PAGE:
Fighting erupted in Juba, the nation’s capital, on Dec. 15 following a political dispute between President Salva Kiir and his former deputy, Riek Machar. In the weeks since, the crisis has spread to seven states and has created a humanitarian crisis in the fledgling nation.
“Our most-current reports indicate that violence is still spreading and that the urgent needs for food, medicine, and shelter could continue for months to come. The situation mirrors the dire time before Sudan’s 2005 Comprehensive Peace Agreement, in which interminable civil war killed millions and uprooted millions more from their homes,” the memo’s introduction states.
Baumgarten noted that Episcopalians and Anglicans around the world with mission ties to Sudan and South Sudan have been hosting regular conference calls in the weeks since violence erupted in mid-December, and that his office’s staff have been sharing vital information as they learn it with U.S. government officials coordinating the humanitarian and peacemaking response.
“This is an example of an area in which the advocacy of Episcopalians can make a vital difference,” said Baumgarten. “There is no civic institution in South Sudan with a larger footprint than the church, and our experience is that government officials in the United States and elsewhere are quite eager to hear perspectives from church partners on the ground.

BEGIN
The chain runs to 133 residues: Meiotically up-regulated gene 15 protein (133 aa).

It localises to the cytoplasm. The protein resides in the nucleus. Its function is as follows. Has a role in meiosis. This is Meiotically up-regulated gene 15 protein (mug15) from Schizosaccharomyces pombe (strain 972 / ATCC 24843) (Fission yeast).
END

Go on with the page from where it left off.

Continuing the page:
The Episcopal Church of South Sudan and Sudan, with 2 million members, has 31 dioceses — 26 of them in South Sudan where it is one of the nation’s largest non-government organizations and has played a role in reconciliation in the aftermath of a two-decades-long civil war fought largely between the Arab and Muslim north and rebels in the Christian-animist south, that left 2 million people dead and an estimated 7 million displaced. South Sudan gained its independence from the north on July 9, 2011.
Sudan’s warring parties signed the 2005 Comprehensive Peace Agreement, ending the civil war that killed more than 2 million people and displaced an estimated 7 million more. South Sudan officially gained its independence from Sudan on July 9, 2011.